RESULTS: Results of anti-mullerian hormone analysis and reproductive outcomes were available for 135 women (BRCA mutation-negative, n=66; BRCA1 mutation-positive, n=32; BRCA2 mutation-positive, n=37). Anti-mullerian hormone curves according to BRCA status and adjusted by age showed that BRCA2 mutation-positive patients have lower levels of anti-mullerian hormone as compared with BRCA-negative and BRCA1 mutation-positive. Among the women who tried to conceive, infertility was observed in 18.7% of BRCA mutation-negative women, in 22.2% of BRCA1 mutation-positive women, and in 30.8% of BRCA2 mutation-positive women (p=0.499). In the multivariable analysis, there were no factors independently associated with infertility.
    DISCUSSION: BRCA2 mutation-positive carriers showed more diminished anti-mullerian hormone levels than BRCA1 mutation-positive and BRCA mutation-negative women. However, these differences do not appear to have a negative impact on reproductive outcome. This is important to consider at the time of reproductive counseling in women with BRCA1 or BRCA2 mutations.
    Keywords:  BCRA1; BCRA2; anti-Müllerian hormone; fertility; ovarian reserve; reproduction
  8. Clin Epigenetics. 2019 Nov 28. 11(1): 171
    Dámaso E, Canet-Hermida J, Vargas-Parra G, Velasco À, Marín F, Darder E, Del Valle J, Fernández A, Izquierdo À, Mateu G, Oliveras G, Escribano C, Piñol V, Uchima HI, Soto JL, Hitchins M, Farrés R, Lázaro C, Queralt B, Brunet J, Capellá G, Pineda M.
      Constitutional MLH1 methylation (epimutation) is a rare cause of Lynch syndrome. Low-level methylation (≤ 10%) has occasionally been described. This study aimed to identify low-level constitutional MLH1 epimutations and determine its causal role in patients with MLH1-hypermethylated colorectal cancer.Eighteen patients with MLH1-hypermethylated colorectal tumors in whom MLH1 methylation was previously undetected in blood by methylation-specific multiplex ligation-dependent probe amplification (MS-MLPA) were screened for MLH1 methylation using highly sensitive MS-melting curve analysis (MS-MCA). Constitutional methylation was characterized by different approaches.MS-MCA identified one patient (5.6%) with low-level MLH1 methylation (~ 1%) in blood and other normal tissues, which was confirmed by clonal bisulfite sequencing in blood. The patient had developed three clonally related gastrointestinal MLH1-methylated tumor lesions at 22, 24, and 25 years of age. The methylated region in normal tissues overlapped with that reported for other carriers of constitutional MLH1 epimutations. Low-level MLH1 methylation and reduced allelic expression were linked to the same genetic haplotype, whereas the opposite allele was lost in patient's tumors. Mutation screening of MLH1 and other hereditary cancer genes was negative.Herein, a highly sensitive MS-MCA-based approach has demonstrated its utility for the identification of low-level constitutional MLH1 epigenetic mosaicism. The eventual identification and characterization of additional cases will be critical to ascertain the cancer risks associated with constitutional MLH1 epigenetic mosaicism.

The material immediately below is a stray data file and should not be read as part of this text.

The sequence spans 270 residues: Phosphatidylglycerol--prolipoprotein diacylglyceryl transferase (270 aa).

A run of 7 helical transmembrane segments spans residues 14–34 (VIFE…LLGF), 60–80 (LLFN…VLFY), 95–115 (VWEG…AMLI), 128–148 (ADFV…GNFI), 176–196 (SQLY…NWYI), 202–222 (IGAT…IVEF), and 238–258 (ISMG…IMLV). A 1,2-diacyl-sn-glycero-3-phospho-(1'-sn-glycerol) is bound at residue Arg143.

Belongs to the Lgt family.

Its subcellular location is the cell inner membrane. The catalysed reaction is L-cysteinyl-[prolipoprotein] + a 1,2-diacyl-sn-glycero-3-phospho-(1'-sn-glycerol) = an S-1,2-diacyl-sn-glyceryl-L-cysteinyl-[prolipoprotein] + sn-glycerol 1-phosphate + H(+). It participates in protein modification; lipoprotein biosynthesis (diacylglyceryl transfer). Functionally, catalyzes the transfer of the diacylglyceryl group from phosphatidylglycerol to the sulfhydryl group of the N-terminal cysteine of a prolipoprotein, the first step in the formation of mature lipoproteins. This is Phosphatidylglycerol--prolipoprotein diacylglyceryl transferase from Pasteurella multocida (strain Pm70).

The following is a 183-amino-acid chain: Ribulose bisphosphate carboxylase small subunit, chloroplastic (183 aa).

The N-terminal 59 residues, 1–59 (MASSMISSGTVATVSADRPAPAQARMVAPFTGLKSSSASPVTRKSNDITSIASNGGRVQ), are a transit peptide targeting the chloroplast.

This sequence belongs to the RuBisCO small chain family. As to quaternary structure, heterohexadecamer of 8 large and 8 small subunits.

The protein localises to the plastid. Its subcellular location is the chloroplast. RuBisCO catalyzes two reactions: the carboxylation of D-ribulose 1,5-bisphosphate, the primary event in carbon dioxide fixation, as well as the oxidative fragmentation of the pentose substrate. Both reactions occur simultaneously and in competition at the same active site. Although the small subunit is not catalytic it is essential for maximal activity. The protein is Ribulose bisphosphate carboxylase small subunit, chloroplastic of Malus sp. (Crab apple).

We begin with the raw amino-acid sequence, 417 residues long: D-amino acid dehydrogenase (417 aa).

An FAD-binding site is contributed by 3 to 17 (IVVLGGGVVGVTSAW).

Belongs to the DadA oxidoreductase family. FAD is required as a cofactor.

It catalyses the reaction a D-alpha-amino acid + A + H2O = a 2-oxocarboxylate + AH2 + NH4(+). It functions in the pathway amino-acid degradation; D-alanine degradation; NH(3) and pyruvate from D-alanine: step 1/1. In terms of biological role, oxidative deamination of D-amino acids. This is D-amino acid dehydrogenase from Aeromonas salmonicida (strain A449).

Keywords:  Constitutional MLH1 epimutation; Epigenetic mosaicism; Highly sensitive methodologies; Lynch syndrome; Methylation
  9. BMC Cancer. 2019 Nov 27. 19(1): 1145
    Ruiz de Sabando A, Urrutia Lafuente E, García-Amigot F, Alonso Sánchez A, Morales Garofalo L, Moreno S, Ardanaz E, Ramos-Arroyo MA.
      BACKGROUND: Genetic testing for BRCA1/2 genes is widely used as a strategy to reduce incidence and morbidity of hereditary breast and ovarian cancer (HBOC). The purpose of this study is to analyse the demographic and molecular characteristics of BRCA germline mutations in Navarra, Spain, and to investigate the clinical profile of hereditary and sporadic breast cancer (BC) and ovarian cancer (OC) in the Community.METHODS: The study includes 1246 individuals assessed for BRCA1/2 genetic testing in Navarra, during 2000-2016, and a cohort of BC (n = 4384) and OC (n = 561) from the population-based Navarra Cancer Registry. Distribution and molecular characteristics of BRCA1/2 mutations, as well as, comparative analysis of the clinical course, pathologic features and overall survival (OS) of patients in different risk groups were investigated.
    RESULTS: BRCA mutation detection rate was 16%, with higher proportion (63%) of BRCA2 families. Nineteen per cent of mutations were recurrent, one of which, BRCA2 c.6024dupG, showed high association to OC. BRCA carriers had double risk (95% CI = 1.04-4.33) of developing multiple malignancies than low risk families and were diagnosed at a much earlier age (16.6 and 11.7 years difference for BC and OC, respectively) when compared to the general population. For BC, BRCA carriers showed a more advanced histological stage, higher risk of bilateral neoplasms (OR = 4.3; 95% CI = 1.3-11.4, for BRCA2 carriers) and worse OS rate at 5-, 10- and 15- years, than women with sporadic tumors. For OC, over 70% of patients of all risk groups showed advanced stages at diagnosis, with the highest among BRCA1 carriers (91%). Furthermore, they also had higher probability of developing ovarian bilateral tumors (OR = 7.8, 95% CI = 1.7-55.7, for BRCA1 carriers) than the general population. Five-year OS rate was worse among women with sporadic OC than BRCA carriers, but it levelled out over the 15-year period.